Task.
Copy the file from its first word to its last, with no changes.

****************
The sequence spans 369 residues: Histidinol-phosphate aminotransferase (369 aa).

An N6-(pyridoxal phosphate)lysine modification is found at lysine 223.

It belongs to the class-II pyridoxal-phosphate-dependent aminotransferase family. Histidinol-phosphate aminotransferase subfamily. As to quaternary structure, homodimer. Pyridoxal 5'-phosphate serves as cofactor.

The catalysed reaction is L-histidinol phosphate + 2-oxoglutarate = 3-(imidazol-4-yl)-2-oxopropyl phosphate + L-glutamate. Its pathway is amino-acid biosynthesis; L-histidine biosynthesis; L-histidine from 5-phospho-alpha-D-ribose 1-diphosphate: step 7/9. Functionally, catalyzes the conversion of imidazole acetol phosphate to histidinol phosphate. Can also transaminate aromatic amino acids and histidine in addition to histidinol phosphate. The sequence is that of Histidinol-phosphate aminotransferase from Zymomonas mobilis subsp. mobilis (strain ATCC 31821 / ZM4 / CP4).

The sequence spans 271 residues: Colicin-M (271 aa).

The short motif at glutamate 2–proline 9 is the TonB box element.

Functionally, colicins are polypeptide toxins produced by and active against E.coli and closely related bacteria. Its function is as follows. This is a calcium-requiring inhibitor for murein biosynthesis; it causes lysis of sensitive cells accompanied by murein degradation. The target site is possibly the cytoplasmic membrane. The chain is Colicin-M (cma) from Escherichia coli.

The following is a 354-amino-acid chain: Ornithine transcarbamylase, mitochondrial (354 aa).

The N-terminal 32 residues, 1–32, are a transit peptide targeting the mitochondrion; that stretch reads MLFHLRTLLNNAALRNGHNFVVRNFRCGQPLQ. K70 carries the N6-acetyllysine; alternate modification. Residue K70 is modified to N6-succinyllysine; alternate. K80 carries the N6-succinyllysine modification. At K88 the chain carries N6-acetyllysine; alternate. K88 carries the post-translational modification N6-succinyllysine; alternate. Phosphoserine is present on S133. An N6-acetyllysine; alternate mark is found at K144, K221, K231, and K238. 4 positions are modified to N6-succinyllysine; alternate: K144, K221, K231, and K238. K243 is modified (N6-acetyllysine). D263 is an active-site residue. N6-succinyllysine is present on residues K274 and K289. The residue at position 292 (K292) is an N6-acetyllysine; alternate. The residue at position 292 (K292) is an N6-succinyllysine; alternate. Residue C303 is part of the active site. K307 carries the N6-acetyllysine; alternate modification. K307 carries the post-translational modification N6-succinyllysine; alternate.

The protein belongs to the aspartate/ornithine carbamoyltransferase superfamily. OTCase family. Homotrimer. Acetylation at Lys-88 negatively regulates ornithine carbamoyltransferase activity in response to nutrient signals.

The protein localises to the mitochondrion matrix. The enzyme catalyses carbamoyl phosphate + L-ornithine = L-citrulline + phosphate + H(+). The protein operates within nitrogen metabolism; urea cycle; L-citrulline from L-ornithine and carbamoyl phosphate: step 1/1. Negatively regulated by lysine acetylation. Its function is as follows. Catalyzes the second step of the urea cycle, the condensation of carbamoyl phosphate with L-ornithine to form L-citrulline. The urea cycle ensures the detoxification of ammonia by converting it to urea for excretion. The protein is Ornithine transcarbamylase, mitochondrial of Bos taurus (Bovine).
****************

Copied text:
The sequence spans 369 residues: Histidinol-phosphate aminotransferase (369 aa).

An N6-(pyridoxal phosphate)lysine modification is found at lysine 223.

It belongs to the class-II pyridoxal-phosphate-dependent aminotransferase family. Histidinol-phosphate aminotransferase subfamily. As to quaternary structure, homodimer. Pyridoxal 5'-phosphate serves as cofactor.

The catalysed reaction is L-histidinol phosphate + 2-oxoglutarate = 3-(imidazol-4-yl)-2-oxopropyl phosphate + L-glutamate. Its pathway is amino-acid biosynthesis; L-histidine biosynthesis; L-histidine from 5-phospho-alpha-D-ribose 1-diphosphate: step 7/9. Functionally, catalyzes the conversion of imidazole acetol phosphate to histidinol phosphate. Can also transaminate aromatic amino acids and histidine in addition to histidinol phosphate. The sequence is that of Histidinol-phosphate aminotransferase from Zymomonas mobilis subsp. mobilis (strain ATCC 31821 / ZM4 / CP4).

The sequence spans 271 residues: Colicin-M (271 aa).

The short motif at glutamate 2–proline 9 is the TonB box element.

Functionally, colicins are polypeptide toxins produced by and active against E.coli and closely related bacteria. Its function is as follows. This is a calcium-requiring inhibitor for murein biosynthesis; it causes lysis of sensitive cells accompanied by murein degradation. The target site is possibly the cytoplasmic membrane. The chain is Colicin-M (cma) from Escherichia coli.

The following is a 354-amino-acid chain: Ornithine transcarbamylase, mitochondrial (354 aa).

The N-terminal 32 residues, 1–32, are a transit peptide targeting the mitochondrion; that stretch reads MLFHLRTLLNNAALRNGHNFVVRNFRCGQPLQ. K70 carries the N6-acetyllysine; alternate modification. Residue K70 is modified to N6-succinyllysine; alternate. K80 carries the N6-succinyllysine modification. At K88 the chain carries N6-acetyllysine; alternate. K88 carries the post-translational modification N6-succinyllysine; alternate. Phosphoserine is present on S133. An N6-acetyllysine; alternate mark is found at K144, K221, K231, and K238. 4 positions are modified to N6-succinyllysine; alternate: K144, K221, K231, and K238. K243 is modified (N6-acetyllysine). D263 is an active-site residue. N6-succinyllysine is present on residues K274 and K289. The residue at position 292 (K292) is an N6-acetyllysine; alternate. The residue at position 292 (K292) is an N6-succinyllysine; alternate. Residue C303 is part of the active site. K307 carries the N6-acetyllysine; alternate modification. K307 carries the post-translational modification N6-succinyllysine; alternate.

The protein belongs to the aspartate/ornithine carbamoyltransferase superfamily. OTCase family. Homotrimer. Acetylation at Lys-88 negatively regulates ornithine carbamoyltransferase activity in response to nutrient signals.

The protein localises to the mitochondrion matrix. The enzyme catalyses carbamoyl phosphate + L-ornithine = L-citrulline + phosphate + H(+). The protein operates within nitrogen metabolism; urea cycle; L-citrulline from L-ornithine and carbamoyl phosphate: step 1/1. Negatively regulated by lysine acetylation. Its function is as follows. Catalyzes the second step of the urea cycle, the condensation of carbamoyl phosphate with L-ornithine to form L-citrulline. The urea cycle ensures the detoxification of ammonia by converting it to urea for excretion. The protein is Ornithine transcarbamylase, mitochondrial of Bos taurus (Bovine).